While Newton Street hawker center does not use quantity to bring in the crowds, Smith Street thrives in it.  You see, Smith Street is not your standard food court.  It is more like a food mall. 

With several hundred stalls worth your effort, this center in Chinatown will have you spending more time perusing the options than you will spend eating!  As this center occupies the entire footprint of the building, it is a bit easy to get lost between all the corridors and side areas that the stalls are crammed into. 

Do yourself a favor and walk around not once, but twice, before placing an order and use our five eating tips outlined at the end of this post to make your decision!

Visitors Note – Smith Street hawker center is located primarily on the second floor of the building it resides in.  So while wandering the main section of Smith Street, be sure to look up!  The entrance to the eating area is accessible via a number of stair cases and elevators in the center of the lower level.

Tekka Centre in Little India

Tekka Centre

As if loading yourself up on Chinese and Malay style dishes at the previous hawker centers wasn’t enough, in comes Little India to round out the must eat list of our Singaporean food tour.  As you may have guessed by the name, this center is specialized in all things Indian with hints of Malay influence throughout the stalls.  This makes for a great combination as there is an option for everyone – vegetarians and meat eaters alike, plus loads of mango lassi to go around for the whole table. 

When your tastes for traditional Singaporean food dries up, if it ever does, a trip to Tekka Centre will get your taste buds thriving again. Since this center has such a strong Malay influence travelers from Malaysia often stop here to compare the cuisine. Many tourists have noted that some of the good food served here closely matches the food often served at famous Kuala Lumpur hotels. The best part is that the food can be just as nice as fancy hotels but without the black tie feel. Visiting Singapore and stopping at these vendors is certainly a must.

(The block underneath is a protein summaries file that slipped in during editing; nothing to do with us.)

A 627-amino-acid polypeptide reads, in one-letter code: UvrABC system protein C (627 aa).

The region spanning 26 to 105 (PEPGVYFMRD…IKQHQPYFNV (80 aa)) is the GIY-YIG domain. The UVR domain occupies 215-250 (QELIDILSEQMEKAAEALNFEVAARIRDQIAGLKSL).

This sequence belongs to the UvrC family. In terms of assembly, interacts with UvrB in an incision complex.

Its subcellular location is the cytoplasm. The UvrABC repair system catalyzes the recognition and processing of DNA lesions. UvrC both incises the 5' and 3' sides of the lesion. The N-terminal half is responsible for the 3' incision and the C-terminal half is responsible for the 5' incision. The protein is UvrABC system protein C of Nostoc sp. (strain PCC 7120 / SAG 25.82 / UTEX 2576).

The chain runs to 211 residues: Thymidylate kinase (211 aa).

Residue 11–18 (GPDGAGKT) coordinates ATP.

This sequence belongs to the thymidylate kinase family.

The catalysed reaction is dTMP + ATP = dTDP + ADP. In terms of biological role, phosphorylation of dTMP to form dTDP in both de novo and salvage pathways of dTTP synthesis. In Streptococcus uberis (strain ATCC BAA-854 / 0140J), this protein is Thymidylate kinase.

Trying out each destinations food is half the fun of traveling. When you leave Tekka Centre in Little India you will have felt like you visited three countries in one yummy stop!

Top 5 Tips for Eating at a Hawker Center

So how do you best tackle these amazing food halls?  Well, follow these 5 tips and you will not be disappointed!

1) Look for the crowds – As with all street food and local restaurants, finding the best stall in a hawker is as simple as finding the ones with the biggest crowds and waiting in line.  If the locals are there, you should be too!

2) Try the local dishes – It is all too easy to go to a hawker center in Singapore and settle on your favorite noodle dish every single time.  But the hawker centers are so much more than your common bowl of noodles. Try all the local delicacies just for the sake of doing it! Want some inspiration of dishes to try?  How about popiah, kueh pie tee (our favorite), chili crabs, soup tulang, rojak, sugar cane juice with lemon, chicken rice, and even the noodle dish char kway teow to start!

3) Go with friends and share – To be honest, there are way too many dishes to try when visiting Singapore, so you may have better luck at tackling them all by going with friends and sharing the wonderful bounty this country has to offer!

4) Go often – Because going with friends still wont get you close to trying it all, you really should go to every hawker center at least twice.

5) Eat, Eat, Eat! – If you are not bursting at the seams by the time you leave Singapore, you should have ate more!  Don’t worry about the probable weight gain, you can always diet when you get back home.